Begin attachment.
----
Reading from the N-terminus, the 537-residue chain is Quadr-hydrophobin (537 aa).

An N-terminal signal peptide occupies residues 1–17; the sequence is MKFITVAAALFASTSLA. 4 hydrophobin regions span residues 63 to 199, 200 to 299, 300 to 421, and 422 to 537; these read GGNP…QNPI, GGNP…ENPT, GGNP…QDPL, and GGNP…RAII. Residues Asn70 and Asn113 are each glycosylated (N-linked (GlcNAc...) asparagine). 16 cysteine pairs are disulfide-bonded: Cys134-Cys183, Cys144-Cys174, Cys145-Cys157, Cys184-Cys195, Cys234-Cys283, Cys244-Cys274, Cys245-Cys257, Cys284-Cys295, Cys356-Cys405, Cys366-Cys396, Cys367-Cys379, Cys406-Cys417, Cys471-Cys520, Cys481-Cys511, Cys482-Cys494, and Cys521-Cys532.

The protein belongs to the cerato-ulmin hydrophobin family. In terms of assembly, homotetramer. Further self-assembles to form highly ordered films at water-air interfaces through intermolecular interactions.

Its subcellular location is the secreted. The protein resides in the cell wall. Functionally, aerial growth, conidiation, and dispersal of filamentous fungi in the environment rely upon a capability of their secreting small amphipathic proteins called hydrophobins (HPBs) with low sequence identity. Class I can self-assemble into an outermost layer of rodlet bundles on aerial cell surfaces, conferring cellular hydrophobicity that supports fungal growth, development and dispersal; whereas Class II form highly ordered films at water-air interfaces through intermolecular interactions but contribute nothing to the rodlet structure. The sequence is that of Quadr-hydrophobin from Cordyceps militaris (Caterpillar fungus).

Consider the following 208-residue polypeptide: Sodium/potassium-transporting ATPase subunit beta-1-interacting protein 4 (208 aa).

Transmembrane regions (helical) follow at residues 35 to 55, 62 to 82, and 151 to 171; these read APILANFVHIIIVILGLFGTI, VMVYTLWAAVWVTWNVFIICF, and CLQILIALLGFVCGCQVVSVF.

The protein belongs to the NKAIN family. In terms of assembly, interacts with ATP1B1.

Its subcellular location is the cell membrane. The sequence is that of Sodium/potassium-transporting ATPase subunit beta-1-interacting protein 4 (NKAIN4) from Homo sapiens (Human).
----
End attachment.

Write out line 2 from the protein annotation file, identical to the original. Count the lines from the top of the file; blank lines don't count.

An N-terminal signal peptide occupies residues 1–17; the sequence is MKFITVAAALFASTSLA. 4 hydrophobin regions span residues 63 to 199, 200 to 299, 300 to 421, and 422 to 537; these read GGNP…QNPI, GGNP…ENPT, GGNP…QDPL, and GGNP…RAII. Residues Asn70 and Asn113 are each glycosylated (N-linked (GlcNAc...) asparagine). 16 cysteine pairs are disulfide-bonded: Cys134-Cys183, Cys144-Cys174, Cys145-Cys157, Cys184-Cys195, Cys234-Cys283, Cys244-Cys274, Cys245-Cys257, Cys284-Cys295, Cys356-Cys405, Cys366-Cys396, Cys367-Cys379, Cys406-Cys417, Cys471-Cys520, Cys481-Cys511, Cys482-Cys494, and Cys521-Cys532.